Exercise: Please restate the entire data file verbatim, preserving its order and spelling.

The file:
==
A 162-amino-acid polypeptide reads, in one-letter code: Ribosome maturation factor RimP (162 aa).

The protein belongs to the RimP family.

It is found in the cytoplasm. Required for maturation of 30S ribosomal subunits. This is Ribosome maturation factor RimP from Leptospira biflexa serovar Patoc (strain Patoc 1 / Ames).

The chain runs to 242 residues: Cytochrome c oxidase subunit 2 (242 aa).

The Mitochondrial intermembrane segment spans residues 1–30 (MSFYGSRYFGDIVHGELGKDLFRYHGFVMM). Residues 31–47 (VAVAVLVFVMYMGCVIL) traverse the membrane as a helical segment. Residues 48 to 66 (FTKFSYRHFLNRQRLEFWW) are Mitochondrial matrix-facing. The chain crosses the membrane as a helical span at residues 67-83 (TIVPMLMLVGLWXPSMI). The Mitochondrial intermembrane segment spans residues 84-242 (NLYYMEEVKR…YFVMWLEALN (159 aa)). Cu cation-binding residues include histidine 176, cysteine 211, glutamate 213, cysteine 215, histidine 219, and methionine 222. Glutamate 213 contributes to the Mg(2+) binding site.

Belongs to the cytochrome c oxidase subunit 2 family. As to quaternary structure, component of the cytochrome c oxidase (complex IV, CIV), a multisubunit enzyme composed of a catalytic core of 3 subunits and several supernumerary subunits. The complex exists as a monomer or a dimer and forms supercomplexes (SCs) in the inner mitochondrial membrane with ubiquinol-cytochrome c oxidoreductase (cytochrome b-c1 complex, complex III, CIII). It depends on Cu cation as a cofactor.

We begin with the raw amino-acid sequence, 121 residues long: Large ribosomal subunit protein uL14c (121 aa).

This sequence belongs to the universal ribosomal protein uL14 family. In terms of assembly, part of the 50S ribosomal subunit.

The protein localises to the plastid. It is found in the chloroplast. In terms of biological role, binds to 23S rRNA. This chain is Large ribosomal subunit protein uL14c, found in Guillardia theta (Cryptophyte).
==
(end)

A 162-amino-acid polypeptide reads, in one-letter code: Ribosome maturation factor RimP (162 aa).

The protein belongs to the RimP family.

It is found in the cytoplasm. Required for maturation of 30S ribosomal subunits. This is Ribosome maturation factor RimP from Leptospira biflexa serovar Patoc (strain Patoc 1 / Ames).

The chain runs to 242 residues: Cytochrome c oxidase subunit 2 (242 aa).

The Mitochondrial intermembrane segment spans residues 1–30 (MSFYGSRYFGDIVHGELGKDLFRYHGFVMM). Residues 31–47 (VAVAVLVFVMYMGCVIL) traverse the membrane as a helical segment. Residues 48 to 66 (FTKFSYRHFLNRQRLEFWW) are Mitochondrial matrix-facing. The chain crosses the membrane as a helical span at residues 67-83 (TIVPMLMLVGLWXPSMI). The Mitochondrial intermembrane segment spans residues 84-242 (NLYYMEEVKR…YFVMWLEALN (159 aa)). Cu cation-binding residues include histidine 176, cysteine 211, glutamate 213, cysteine 215, histidine 219, and methionine 222. Glutamate 213 contributes to the Mg(2+) binding site.

Belongs to the cytochrome c oxidase subunit 2 family. As to quaternary structure, component of the cytochrome c oxidase (complex IV, CIV), a multisubunit enzyme composed of a catalytic core of 3 subunits and several supernumerary subunits. The complex exists as a monomer or a dimer and forms supercomplexes (SCs) in the inner mitochondrial membrane with ubiquinol-cytochrome c oxidoreductase (cytochrome b-c1 complex, complex III, CIII). It depends on Cu cation as a cofactor.

We begin with the raw amino-acid sequence, 121 residues long: Large ribosomal subunit protein uL14c (121 aa).

This sequence belongs to the universal ribosomal protein uL14 family. In terms of assembly, part of the 50S ribosomal subunit.

The protein localises to the plastid. It is found in the chloroplast. In terms of biological role, binds to 23S rRNA. This chain is Large ribosomal subunit protein uL14c, found in Guillardia theta (Cryptophyte).